Background to the German Crisis

From the speech by von Papen, German Chancellor, to the Lausanne Conference of 16 June-9 July 1932. Printed in Documents on British Foreign Policy, Second series, vol. 3 197-201.


Nothing can prove more clearly the catastrophic upheaval which has occurred during this period than a comparison between the world as it was, to all appearances at any rate, in 1929 and the situation today.

In those days there existed a system of international credit which appeared to function without friction and an active and fruitful exchange of capital from one country to another. Commercial relations between almost all countries seemed to be regulated on a solid basis by a clear and well-organized system of commercial treaties. Competent authorities, governments, parliaments, economic circles and public opinion were unanimous in recognizing as unreasonable and in condemning any policy of isolation. Every country was ready to welcome the goods of other countries in well-ordered exchanges. Industry worked at a profit. Agriculture, if not in Germany, at any rate in the majority of other countries, could live. The world opened itself wide to commerce. Banks evidenced a spirit of enterprise and granted credits to foreign countries. Investors were disposed to entrust their savings to foreign governments. In the majority of countries unemployment was still at that time an unknown problem. Those were the characteristic features of the period during which the Young Plan was conceived.

What an abyss between the glowing optimism of those days and the pessimism and despair of today! None of the promises of that period have been realized.

The desperate situation which prevails today is evidenced by the number of 25 million unemployed.... In Germany this state of things has most strongly shaken the confidence of the masses in the good functioning of the capitalist system.

A certain number of states have already found themselves obliged to suspend their payments abroad. This constitutes a grave warning not to delay taking the necessary measures in order that other great countries may not find themselves in the same position. I need not describe what would be the repercussions, the disastrous results on the world crisis of such further steps. In the present uncertainty there is no need to be surprised that the international circulation of capital and credit is, for the time, almost entirely arrested. The capitalists of wealthy countries, far from collaborating in a reasonable distribution of such capital, think only of withdrawing as rapidly as possible the credits which they have granted, and do so even though in their own countries capital can no longer find remunerative investment. The employer is often obliged, in order to make up his losses, to live on his capital. The capital which is in existence, and is destined to form the basis of fresh prosperity, shrinks steadily.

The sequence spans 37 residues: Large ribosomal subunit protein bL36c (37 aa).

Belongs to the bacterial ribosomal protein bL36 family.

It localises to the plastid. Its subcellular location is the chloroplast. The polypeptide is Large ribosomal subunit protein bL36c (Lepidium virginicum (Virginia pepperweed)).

On the other hand, as a consequence of the increase in the value of gold, or as a result of the fall in prices, debtors are obliged to pay from 40 to so per cent more, and in this connection private debtors and debtor States are in exactly the same position. If an improvement of the situation does not speedily occur, we must expect a general adjustment of debts to become inevitable.

There remain two facts of a general character which I would also like to deal with.

The world has had to pass through crises in the past.... In one essential point, however, the present crisis is different from earlier ones. Formerly we had to deal with crises resulting from a lack of equilibrium between production and consumption, and a period of two to three years was generally sufficient to re-establish equilibrium. But upon the present crisis of international exchange there has been superimposed a second crisis - an unpre cedented crisis of credit. This credit crisis has causes peculiar to itself. The most important are the public international debts and political payments, which are contrary to all sound or reasonable economic principles. The crisis of international exchange will not be surmounted unless the credit crisis is also overcome, and the latter cannot be overcome unless the specific cause from which it results is ruthlessly swept aside. That is the first point.

The second point is this. Under the influence of political debts a complete displacement has taken place between debtor and creditor countries in the repartition of gold on the one hand and the exchange of merchandise on the other. Gold has accumulated in the two national economic systems which are creditors under the system of international debts, whereas Germany is today the only debtor country which is almost entirely lacking in gold. In the creditor countries gold has become sterile, and in Germany the absence of gold is causing a growing paralysis of the economic machinery.

On the other hand, the commercial balance of Germany has become favourable during the last two years, under the pressure of its external debt, which is closely linked with the political debts, whereas in former decades it was always unfavourable. In the same period a development in the contrary direction has taken place in the creditor countries…

The German problem is the central problem of the whole of the world's difficulties.

The German situation is characterized by the following:

1. The high level of interest, which crushes agriculture and also industry;

2. The burden of taxation, which is so oppressive, in the opinion of the Special Advisory Committee, that it cannot be increased, but has yet been increased, in order to assure the very existence of the State, by the imposition of fresh taxes within the last few days;